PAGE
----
The Witch Hunt


Water was leaking in through the thatched roof. For as long as Amina could remember, it has always been like this. Every monsoon it was the same, no matter how much it had been reinforced. The constant shower of arrows coupled with strikes from the windy kendo sticks crushed every last stand that the roof tried to put up. And to celebrate this victory, nature lighted up the sky and shouted the thunderous war-cry.

But it was not as if nobody could defeat nature. Many in her village had enough strength to laugh at her face, to sip tea and eat pakoras sitting in their quilt, while nature sent waves after waves of attack; full of sound and fury, achieving nothing. Some of Amina’s friends had such houses. But we should rather say that “some children who were of her age whom Amina liked to call as her friends” had such houses. They didn’t shoo her away if she went to play with them, but that didn’t mean that they actually treated her as a friend. Just last week, it was Juhi’s birthday. She invited everyone to the party except her. In fact, no-one even told her that it was Juhi’s birthday. And on the very next day, all they could talk about were the gulab jamuns, the chat, the cake, the games, the car ride followed by the ice cream. And all she could do was to laugh along with them, keep a smile plastered on her face to hide away the shame of not being invited. Until she could hold back her tears no more and ran away, away from all of her ‘friends’. Ran till she could no longer hear the sound of their laughter coming after her.

In between the eucalyptuses and magnolia trees running along the boundaries of the pond, there was a kuccha road which connected Amina’s hamlet with the rest of the village. During monsoons, the road turned into an impassable mess of potholes, sludge and rock. Maneuvering this treacherous path with a bicycle, holding an umbrella in one hand and balancing the handle (and the lalten) with the other, Amina’s father would come home, every night in the monsoon. Every night, and always on time. If anyone ever asked her what was the toughest job in this world, Amina’s answer would always be this journey that her Abba made every night. It was tougher than what Pooja’s father did, or even Deepak’s, whose father was the ‘Gram Pradhan’ himself.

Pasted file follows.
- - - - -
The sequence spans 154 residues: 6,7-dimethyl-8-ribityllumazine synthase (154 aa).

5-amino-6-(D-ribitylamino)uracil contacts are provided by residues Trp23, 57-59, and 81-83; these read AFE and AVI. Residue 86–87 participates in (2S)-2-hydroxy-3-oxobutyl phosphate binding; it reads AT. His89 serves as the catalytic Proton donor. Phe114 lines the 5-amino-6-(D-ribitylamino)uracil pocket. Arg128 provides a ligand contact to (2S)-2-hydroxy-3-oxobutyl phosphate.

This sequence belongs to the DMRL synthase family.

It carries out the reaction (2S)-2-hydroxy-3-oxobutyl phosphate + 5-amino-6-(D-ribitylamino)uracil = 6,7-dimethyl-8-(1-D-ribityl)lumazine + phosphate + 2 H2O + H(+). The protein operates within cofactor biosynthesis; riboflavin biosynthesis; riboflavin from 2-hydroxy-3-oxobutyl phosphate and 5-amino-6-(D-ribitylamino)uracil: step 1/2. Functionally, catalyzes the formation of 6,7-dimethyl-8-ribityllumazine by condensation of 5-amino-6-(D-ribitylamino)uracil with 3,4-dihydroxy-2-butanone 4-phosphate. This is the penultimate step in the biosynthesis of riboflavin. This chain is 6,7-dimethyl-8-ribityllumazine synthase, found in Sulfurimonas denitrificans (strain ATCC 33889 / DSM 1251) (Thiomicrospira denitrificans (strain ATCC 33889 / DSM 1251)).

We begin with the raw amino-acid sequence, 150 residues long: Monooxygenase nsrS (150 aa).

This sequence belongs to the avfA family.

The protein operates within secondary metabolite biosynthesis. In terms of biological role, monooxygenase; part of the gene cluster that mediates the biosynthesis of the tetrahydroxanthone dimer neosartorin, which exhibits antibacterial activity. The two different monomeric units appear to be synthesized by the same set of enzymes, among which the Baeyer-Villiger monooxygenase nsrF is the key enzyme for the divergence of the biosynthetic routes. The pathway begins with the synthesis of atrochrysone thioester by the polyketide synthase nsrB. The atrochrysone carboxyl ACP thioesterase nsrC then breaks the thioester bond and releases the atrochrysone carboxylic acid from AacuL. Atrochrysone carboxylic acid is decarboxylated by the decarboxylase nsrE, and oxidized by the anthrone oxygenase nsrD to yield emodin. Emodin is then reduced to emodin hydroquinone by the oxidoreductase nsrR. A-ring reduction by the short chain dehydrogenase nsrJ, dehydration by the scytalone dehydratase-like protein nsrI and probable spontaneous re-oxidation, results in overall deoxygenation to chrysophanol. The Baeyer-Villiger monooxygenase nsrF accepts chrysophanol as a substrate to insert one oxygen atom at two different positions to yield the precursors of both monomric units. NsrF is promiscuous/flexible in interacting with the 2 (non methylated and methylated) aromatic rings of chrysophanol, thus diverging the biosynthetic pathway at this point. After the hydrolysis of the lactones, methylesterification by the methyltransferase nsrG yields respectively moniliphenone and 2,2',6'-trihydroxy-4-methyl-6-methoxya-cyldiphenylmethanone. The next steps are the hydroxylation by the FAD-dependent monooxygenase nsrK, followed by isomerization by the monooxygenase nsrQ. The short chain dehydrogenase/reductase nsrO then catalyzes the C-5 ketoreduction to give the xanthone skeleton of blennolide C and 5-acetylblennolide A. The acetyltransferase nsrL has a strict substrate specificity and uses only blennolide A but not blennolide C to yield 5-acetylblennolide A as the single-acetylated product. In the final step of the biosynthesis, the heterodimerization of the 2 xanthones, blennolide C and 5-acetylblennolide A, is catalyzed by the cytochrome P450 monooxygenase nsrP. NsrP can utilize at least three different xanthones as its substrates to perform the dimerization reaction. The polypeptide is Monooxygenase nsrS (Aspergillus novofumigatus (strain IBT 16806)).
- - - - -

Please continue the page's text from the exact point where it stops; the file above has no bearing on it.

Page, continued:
Amina’s father repaired shoes. “He is the best cobbler in all of the village”, Amina always boasted this in front of Pooja. But she somehow always forgot to mention that her village had only one cobbler. Well, it was a small village which needed only one cobbler and the fact that the village was small was something about which Amina could do nothing. Her father owned no land in the village. He once used to own a small piece of land, on the other side of the pond. They lived in a small house on the edge of the piece. That old home was much better than the current one; it was larger, more beautiful and more warm. But the roof still used to leak during monsoons. The only thing Amina remembers clearly about that place is the night of the witch hunt. The screams of her mother, the pleadings of her father, the shouts of her brother — she can still hear all those voices in her nightmares. That night was the last time she saw her brother, as they took him and his friends away. They also took away the fathers of all the other children, except her own. Maybe it was because Amina’s father was the only cobbler in village. “And everyone knows how important a cobbler’s job is, it is not like anybody can do it” was the reason Amina believed her father did not disappear on that day.